It's a nice place but a little too much like a USA costal resort.
Along the dirt road to Playa Hermosa. We think that this area is all part of a national wildlife refuge.
The Northern Jacana is a wader which is a resident breeder from coastal Mexico to western Panama, and on Cuba, Jamaica and Hispaniola. It sometimes breeds in Texas, USA, and has also been recorded on several occasions as a vagrant in Arizona. The jacanas are a group of wetland birds, which are identifiable by their huge feet and claws which enable them to walk on floating vegetation in the shallow lakes that are their preferred habitat.
Shade cows (Brahman or Brahma)
Some type of hawk
Playa Hermosa Trip #1
Playa Hermosa is a small community of surfer friendly hotels and small restaurants & all accommodations are located beachfront with surf right out the door. Because the surf in Playa Hermosa is more challenging than nearby Jaco, this area attracts a more experienced surfer. We drove by a few surfers but saw more fishermen in the surf and a few swimmers.
While looking at some of the surf web pages about Playa Hermosa we saw that a rouge crocodile lived along this beach a few years ago. It attacked a person and almost bit off their leg. It was relocated by a bullet to the head. Looking back we did not even think of being alert here with all the down trees and other wood on the beach. We need to be more alert in the future.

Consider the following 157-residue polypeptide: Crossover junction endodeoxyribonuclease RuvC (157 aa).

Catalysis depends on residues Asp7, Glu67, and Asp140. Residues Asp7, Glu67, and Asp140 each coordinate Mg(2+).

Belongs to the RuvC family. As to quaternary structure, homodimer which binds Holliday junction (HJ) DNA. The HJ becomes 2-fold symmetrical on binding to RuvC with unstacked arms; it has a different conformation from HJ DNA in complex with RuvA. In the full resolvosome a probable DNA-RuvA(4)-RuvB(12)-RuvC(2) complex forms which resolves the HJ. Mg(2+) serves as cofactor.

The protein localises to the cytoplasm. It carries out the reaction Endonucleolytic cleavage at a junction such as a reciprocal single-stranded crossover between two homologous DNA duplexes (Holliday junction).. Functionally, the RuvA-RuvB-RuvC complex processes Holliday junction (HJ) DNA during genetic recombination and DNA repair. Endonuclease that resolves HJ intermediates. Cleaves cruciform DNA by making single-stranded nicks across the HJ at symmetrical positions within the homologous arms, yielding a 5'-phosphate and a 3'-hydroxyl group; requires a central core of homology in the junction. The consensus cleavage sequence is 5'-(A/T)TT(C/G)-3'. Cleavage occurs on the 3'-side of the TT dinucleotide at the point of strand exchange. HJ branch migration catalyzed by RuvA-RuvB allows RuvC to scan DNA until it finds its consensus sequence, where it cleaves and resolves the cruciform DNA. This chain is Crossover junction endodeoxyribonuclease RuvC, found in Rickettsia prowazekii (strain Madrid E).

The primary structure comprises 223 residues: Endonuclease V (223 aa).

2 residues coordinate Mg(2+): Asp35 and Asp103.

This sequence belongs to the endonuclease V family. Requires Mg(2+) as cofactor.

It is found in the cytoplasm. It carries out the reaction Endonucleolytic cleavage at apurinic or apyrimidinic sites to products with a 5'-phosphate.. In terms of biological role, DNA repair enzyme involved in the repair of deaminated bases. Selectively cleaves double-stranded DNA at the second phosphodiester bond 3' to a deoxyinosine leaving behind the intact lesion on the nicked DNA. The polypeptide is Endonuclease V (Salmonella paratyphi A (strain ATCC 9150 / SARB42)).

Shade for the car
Various beach views
It's alive. We moved it up where it could grow.
So we were enjoying the beach and could see this guy coming towards us on a horse. At this time we did not know where we were so I was assuming that this was a park ranger coming to collect a fee. He introduced himself and he runs a horseback riding company. I am always impressed how every Tico seems to have a business. In the states we have lost that drive and I assume government regulations did that.
We will take him upon his offer on our next trip. I scanned his business card.
Many iguanas here
We then ate at Rancho Colon for lunch (truck Stop) for lunch just south of here on CR34. It was actually not bad food and Monika and I had fresh fish.
On the way back we stopped at the Carara National Park parking area just below the Tarcoles River Bridge. Saw a toucan here. This is not a safe place to leave your car and the tour operators pay guards to watch the customer cars. We enjoyed the area but never went out of view of the vehicle. We would be back here in a few days on a tour.
Wednesday - DEC 04 2013
Today We got an early start to head to Parque National Volcano Poas as the park opens at 8 and we had to beat the clouds. Generally after noon you can't see anything. We were here in the spring and the weather was ok but lots of clouds.
So, the first thing was to look and see if it was clear. This was Volcano Poas from the house. The only cloud was from the volcano itself.
What the non-resident tickets into the park looks like. $10
The entrance sign. And arrived before the park opened. Still clear